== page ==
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Ghana’s energy sector, before the late 1990s, was a vertically integrated monopoly, which had the Volta River Authority (VRA), generating and transmitting electricity to every region of the country while also distributing to the Northern Sector through its subsidiary the Northern Electricity Department (NED).

The energy and renewable energy services sector in Ghana can be categorized into two subsectors; the power subsector and the petroleum subsector. The power subsector includes hydro generation, thermal generation, embedded generation and renewable energy generation (solar, wind, bio-mass and waste-to-energy and wave and tidal energy). On the other hand, the petroleum sub-sector includes oil and natural gas. Ghana’s petroleum sector involves upstream and downstream activities. Upstream activities include pre-licensing, licensing, exploration and appraisal, field development and production, disposal and decommissioning. The Petroleum Downstream subsector in Ghana is permanently predominantly characterized by the importation of crude oil and finished products, refining, storage, Transportation (road, rail, lake and ocean), marketing and sale of petroleum products.

Ghana exports power to Togo, Benin and Burkina Faso. Ongoing grid expansions would allow further exports to other neighbouring countries in the sub region. The thrust of Government policy in the energy sector and Ghana’s oil find in commercial quantities is to push for a significant increase in its energy resources to become a net exporter of both power and fuel. 

With an overview of grid power supply in 2019, installed generation capacity available for grid power supply at the transmission level as at the end of 2019 was about 4,990 Megawatt with a dependable capacity of 4,580 Megawatt.


It totaled 5,171.6MW if primary embedded generation including the listed solar plants at the sub-transmission level are included.


This was about 4.2% expan- sion over last year’s compared to 13% increment from 2017 to 2018. The dependable capacity in this case is 4,738.6 Megawatt.

Renewable Energy installations increased from about 71.3 MWp in 2018 to about 78.6 MW in 2019 and total grid-tied Solar PV at the distribution level is 42.5 MW. Even though grid-tied Solar PV was almost 43 MW, significant embedded grid-connected solar power units totaling about 6.5 MW peak and largely owned by commercial customers of ECG are expected to come online in 2020. There is also a 500 MWp solar irrigation system expected to be completed this year. However, these are likely to have an impact on grid electricity consumption. 

Looking at the Petroleum subsectors: Oil and Natural Gas, Ghana’s oil produc- tion in 2019 was about 72.1 million barrels coming from the three main commercial fields, Jubilee; 45%, Tweneboa, Enyera and Ntomme (TEN); 31% and Sankofa-Gye Nyame 24% compared to about 62.1 million barrels in 2018 representing an increase of about 14.97% over the previous year.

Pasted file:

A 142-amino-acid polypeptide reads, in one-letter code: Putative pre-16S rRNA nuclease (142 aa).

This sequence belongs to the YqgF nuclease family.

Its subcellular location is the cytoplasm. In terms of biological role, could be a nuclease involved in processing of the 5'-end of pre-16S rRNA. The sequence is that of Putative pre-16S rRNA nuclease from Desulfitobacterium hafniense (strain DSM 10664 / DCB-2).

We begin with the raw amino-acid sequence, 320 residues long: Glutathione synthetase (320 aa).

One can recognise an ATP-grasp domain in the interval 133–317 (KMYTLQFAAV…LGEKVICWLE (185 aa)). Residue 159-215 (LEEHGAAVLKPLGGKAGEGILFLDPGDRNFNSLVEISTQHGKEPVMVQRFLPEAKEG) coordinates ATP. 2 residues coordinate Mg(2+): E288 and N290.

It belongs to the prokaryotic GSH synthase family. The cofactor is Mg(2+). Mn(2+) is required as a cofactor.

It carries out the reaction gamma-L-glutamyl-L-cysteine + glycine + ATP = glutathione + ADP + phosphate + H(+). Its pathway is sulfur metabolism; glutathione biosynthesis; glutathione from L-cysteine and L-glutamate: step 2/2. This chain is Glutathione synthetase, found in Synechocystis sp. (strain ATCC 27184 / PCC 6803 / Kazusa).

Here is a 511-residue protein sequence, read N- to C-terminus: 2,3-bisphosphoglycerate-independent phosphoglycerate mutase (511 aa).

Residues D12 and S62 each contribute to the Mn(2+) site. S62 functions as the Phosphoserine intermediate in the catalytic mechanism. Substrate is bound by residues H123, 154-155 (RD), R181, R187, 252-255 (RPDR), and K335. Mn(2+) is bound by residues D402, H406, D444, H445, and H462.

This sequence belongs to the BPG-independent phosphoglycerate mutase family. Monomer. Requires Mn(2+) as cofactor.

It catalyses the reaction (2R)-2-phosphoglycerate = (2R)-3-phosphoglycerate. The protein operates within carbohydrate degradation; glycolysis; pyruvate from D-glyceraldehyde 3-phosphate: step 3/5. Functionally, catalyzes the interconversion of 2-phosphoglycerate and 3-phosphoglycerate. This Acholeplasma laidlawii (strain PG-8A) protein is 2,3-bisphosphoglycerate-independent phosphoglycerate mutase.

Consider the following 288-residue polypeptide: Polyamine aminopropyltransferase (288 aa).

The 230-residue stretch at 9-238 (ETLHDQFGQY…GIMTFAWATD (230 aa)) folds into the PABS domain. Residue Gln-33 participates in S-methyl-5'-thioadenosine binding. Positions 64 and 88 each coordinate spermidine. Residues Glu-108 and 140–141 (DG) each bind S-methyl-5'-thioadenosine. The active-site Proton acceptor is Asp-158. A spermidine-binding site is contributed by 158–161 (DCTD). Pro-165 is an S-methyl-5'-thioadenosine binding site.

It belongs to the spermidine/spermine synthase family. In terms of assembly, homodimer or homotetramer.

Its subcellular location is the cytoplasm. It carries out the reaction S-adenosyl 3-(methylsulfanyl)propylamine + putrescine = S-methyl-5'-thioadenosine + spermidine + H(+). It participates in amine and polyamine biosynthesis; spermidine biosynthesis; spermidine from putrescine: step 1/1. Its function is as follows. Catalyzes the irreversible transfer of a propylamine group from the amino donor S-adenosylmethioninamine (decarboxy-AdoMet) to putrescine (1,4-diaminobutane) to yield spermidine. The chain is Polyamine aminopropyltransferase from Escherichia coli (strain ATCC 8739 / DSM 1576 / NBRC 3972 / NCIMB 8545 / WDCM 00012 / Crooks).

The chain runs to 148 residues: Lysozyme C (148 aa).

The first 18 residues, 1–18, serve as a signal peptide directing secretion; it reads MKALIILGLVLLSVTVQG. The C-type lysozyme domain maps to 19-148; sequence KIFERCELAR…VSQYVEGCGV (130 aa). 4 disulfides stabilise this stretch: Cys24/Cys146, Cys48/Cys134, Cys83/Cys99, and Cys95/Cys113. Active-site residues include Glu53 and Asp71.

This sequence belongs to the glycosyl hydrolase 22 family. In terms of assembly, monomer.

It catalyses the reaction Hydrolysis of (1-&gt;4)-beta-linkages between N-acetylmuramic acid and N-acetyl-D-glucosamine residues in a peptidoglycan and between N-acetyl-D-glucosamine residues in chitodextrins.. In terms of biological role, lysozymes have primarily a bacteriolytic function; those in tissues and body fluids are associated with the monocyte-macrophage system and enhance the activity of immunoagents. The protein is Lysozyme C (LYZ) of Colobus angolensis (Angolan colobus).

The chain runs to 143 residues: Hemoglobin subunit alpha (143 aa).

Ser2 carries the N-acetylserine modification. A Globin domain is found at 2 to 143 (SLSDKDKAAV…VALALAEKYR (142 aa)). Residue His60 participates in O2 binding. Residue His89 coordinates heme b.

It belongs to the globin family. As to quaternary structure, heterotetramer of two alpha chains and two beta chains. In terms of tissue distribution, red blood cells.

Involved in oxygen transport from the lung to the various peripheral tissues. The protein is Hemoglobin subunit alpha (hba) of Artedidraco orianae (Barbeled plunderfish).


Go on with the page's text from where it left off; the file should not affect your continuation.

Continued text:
The total net gas production in 2019 was about 140,853.67 mmscf coming from the three main commercial fields, Jubilee, TEN and Sankofa-Gye Nyame compared to 91, 459 mmscf in 2018, representing an increase of about 54% over the previous year. 

In an interview with Volkan Buyukbicer, Country Manager of Karpowership Ghana Company Limited, had this to say about the energy and renewable energy sector: “The region is very endowed with rich natural resources and has many emerging nations. As such there is an increased demand for energy to accelerate economic growth”. 

Ghana launched her first oil and gas licensing round in 2018. This was in line with the country’s new Petroleum (Exploration and Production) Act (Act 919). The objective of Ghana’s first oil and gas licensing round was to “ensure trans- parency and fairness in the prudent and efficient management of petroleum resources and to enable the government of Ghana to accelerate upstream activities so as to increase reserves and the production of petroleum resources.” 

The Ministry of Energy has worked closely with relevant stakeholders over the years to create an enabling legal and regulatory regime aimed at ensuring transparent, accountable and prudent management of Ghana’s petroleum resources. Critical Legislation in place include: the GNPC Law 1983(PNDCL64), Income Tax Act 2015 (Act 896), Petroleum Revenue Management Act, 2011 (Act 815) as amended, etc. The distribution of petroleum products in Ghana is dominated by multinational oil marketing companies. 

Following the deregulation policy of the government, the oil marketing companies have increased in numbers to include several local Ghanaian companies. The products are retailed through gas stations which are either owned by the Oil Marketing Companies (OMCs) or private individuals. There are one hundred and thirty-eight (138) accredited oil marketing companies in good standing for business in Ghana. The private sector, including the OMCs and other source and supply, finished products through an open competitive tendering system. 

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The Office of
Dr. Matthew Opoku Prempeh

Accra. Ghana

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